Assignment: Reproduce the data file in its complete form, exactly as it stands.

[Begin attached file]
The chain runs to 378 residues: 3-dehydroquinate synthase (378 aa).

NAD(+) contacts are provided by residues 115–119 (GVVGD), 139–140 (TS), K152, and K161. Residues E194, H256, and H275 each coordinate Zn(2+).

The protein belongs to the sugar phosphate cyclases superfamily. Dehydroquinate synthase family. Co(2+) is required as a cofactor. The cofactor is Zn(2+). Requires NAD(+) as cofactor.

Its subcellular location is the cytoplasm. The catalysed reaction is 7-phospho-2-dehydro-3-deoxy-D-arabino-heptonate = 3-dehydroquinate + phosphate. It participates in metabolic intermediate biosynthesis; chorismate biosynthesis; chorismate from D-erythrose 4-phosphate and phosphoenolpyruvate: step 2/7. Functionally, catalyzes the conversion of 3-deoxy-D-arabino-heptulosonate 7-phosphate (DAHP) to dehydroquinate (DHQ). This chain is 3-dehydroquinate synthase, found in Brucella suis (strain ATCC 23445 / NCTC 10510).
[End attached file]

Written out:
The chain runs to 378 residues: 3-dehydroquinate synthase (378 aa).

NAD(+) contacts are provided by residues 115–119 (GVVGD), 139–140 (TS), K152, and K161. Residues E194, H256, and H275 each coordinate Zn(2+).

The protein belongs to the sugar phosphate cyclases superfamily. Dehydroquinate synthase family. Co(2+) is required as a cofactor. The cofactor is Zn(2+). Requires NAD(+) as cofactor.

Its subcellular location is the cytoplasm. The catalysed reaction is 7-phospho-2-dehydro-3-deoxy-D-arabino-heptonate = 3-dehydroquinate + phosphate. It participates in metabolic intermediate biosynthesis; chorismate biosynthesis; chorismate from D-erythrose 4-phosphate and phosphoenolpyruvate: step 2/7. Functionally, catalyzes the conversion of 3-deoxy-D-arabino-heptulosonate 7-phosphate (DAHP) to dehydroquinate (DHQ). This chain is 3-dehydroquinate synthase, found in Brucella suis (strain ATCC 23445 / NCTC 10510).